Week 1: The Scones of Contention

So starts my new project, learning how to bake…and as my new baking cookbook was still in the mail, I turned to the internet for a recipe to kick things off.  I found this wonderful recipe on one of my favorite cooking blogs and thought, “I’ll make those! They look easy enough”.  Famous last words…

Before we get to the recipe, I should share some pertinent facts about myself and my situation.  I live in Albuquerque, NM which is considered a “high altitude” baking environment…this doesn’t mean much to me though, because I have NEVER baked at any other altitude that I have lived (e.g. sea level on the east coast, in the midwest), so I have no basis for comparison.  I have very basic kitchen equipment, that means a cheap mixer I bought off of Craigslist (red Farberware), a food processor that is on loan (pink Ninja), and an aging assortment of pots, pans, bowls, and utensils that don’t match.  I also have no past baking experience (seriously I made my first cake six months ago!), due to a combination of disinterest , fear, and growing up in a home where my mom made holiday treats that were simple and required limited baking.  Thus I begin my “currently (temporarily) unemployed and so will learn to bake project”.

The recipe is for pumpkin scones with a ginger glaze and can be found at the following address: http://www.melskitchencafe.com/2011/12/pumpkin-scones-with-ginger-glaze.html

I followed the recipe fairly faithfully with a few exceptions:

I added 3 EXTRA tablespoons of buttermilk to the dough to make it stick together

I added an extra splash of milk to the glaze in order to make it a liquid glaze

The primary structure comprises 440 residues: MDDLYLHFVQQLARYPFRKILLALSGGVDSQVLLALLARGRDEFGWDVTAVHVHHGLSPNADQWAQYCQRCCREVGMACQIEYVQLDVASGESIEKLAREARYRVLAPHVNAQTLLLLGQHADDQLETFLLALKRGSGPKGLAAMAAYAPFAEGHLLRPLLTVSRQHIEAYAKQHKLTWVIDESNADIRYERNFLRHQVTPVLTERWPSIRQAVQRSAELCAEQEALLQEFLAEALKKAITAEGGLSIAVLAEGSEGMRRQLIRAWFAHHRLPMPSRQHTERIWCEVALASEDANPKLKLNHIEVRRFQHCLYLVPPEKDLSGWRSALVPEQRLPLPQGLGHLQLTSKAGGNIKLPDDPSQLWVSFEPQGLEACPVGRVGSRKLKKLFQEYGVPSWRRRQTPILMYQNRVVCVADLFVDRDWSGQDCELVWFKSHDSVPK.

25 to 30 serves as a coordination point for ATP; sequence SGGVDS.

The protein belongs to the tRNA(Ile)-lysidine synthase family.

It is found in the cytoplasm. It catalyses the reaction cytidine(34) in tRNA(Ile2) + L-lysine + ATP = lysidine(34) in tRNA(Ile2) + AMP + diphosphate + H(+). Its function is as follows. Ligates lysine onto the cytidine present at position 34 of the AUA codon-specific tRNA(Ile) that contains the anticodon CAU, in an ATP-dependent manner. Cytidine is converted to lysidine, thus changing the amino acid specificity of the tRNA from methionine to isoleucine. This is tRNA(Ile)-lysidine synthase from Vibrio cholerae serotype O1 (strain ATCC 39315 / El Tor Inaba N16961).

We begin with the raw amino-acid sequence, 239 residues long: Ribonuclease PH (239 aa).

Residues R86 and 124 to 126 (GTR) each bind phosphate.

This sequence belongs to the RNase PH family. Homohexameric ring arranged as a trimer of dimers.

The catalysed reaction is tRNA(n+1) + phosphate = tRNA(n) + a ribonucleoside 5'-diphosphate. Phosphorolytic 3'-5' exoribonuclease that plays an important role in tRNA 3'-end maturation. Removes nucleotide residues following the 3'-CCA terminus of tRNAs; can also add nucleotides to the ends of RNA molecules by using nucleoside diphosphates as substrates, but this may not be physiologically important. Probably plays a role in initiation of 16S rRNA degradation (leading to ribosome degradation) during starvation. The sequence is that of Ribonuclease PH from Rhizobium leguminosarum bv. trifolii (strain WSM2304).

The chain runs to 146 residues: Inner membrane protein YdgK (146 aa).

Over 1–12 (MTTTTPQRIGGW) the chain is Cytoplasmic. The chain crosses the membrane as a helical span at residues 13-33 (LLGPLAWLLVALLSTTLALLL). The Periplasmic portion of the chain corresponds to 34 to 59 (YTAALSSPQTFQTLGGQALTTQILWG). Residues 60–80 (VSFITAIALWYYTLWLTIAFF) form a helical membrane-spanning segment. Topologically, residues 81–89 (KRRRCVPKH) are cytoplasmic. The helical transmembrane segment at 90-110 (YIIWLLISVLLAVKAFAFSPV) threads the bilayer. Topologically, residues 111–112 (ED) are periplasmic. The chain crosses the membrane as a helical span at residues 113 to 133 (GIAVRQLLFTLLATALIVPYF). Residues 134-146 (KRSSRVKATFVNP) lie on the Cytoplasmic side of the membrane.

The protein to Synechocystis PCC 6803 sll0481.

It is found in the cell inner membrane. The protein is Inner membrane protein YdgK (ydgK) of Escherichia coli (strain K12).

A few notes, I had a hard time cutting the butter in, and although the recipe clearly describes the desired outcome, I kept second guessing whether I had achieved “coarse crumbles”.  I added the extra buttermilk because I could not get the dough to come together, but in retrospect, I am not sure what “come together” really means.  For the glaze, I had to add the extra milk because at the recommended amounts my milk/ powdered sugar/ vanilla combination was more cement and less glaze.  I also had to bake them for 21 minutes rather than the recommended 18-20, possibly due to the altitude?  I also doubled the recipe to get 16 scones for samples and feedback. Other than these few things, they looked wonderful, smelled great, and I deemed them worthy of sending to work with my guy the next day and taking to rounds at the hospital.  Although I didn’t taste them…

Here is where things get contentious, as I solicited feedback from my guy and his coworkers I was told that they were “very, very sweet…you’ve made me diabetic”, that “the glaze is fine, but the dough is more bread-like than scones”, and that I should “think like the southern girl I am, and aim for biscuit-like consistency”.  At rounds my colleagues expressed confusion over the sweetness comment, explaining that the sweetness was “just right” and describing the scones as “very moist”. 

So what do I take from this first round of scones…I really messed up the dough, and rather than scones I actually made scone-shaped muffins.  Don’t get me wrong, they tasted great, when I finally ate one, but the texture and consistency did not resemble a scone.  Why do I think this happened?  I am guessing that the extra buttermilk   I added was the problem…I really need to figure out how to judge when dough is coming together.

In close, even if this wasn’t an entirely successful attempt at scones, I learned about cutting butter and the dangers of too much buttermilk.  On to the next one…

p.s. I got my new baking cookbook in the mail today, so in the future I will be quoting Martha Stewart and working my way through her “Baking Handbook”.

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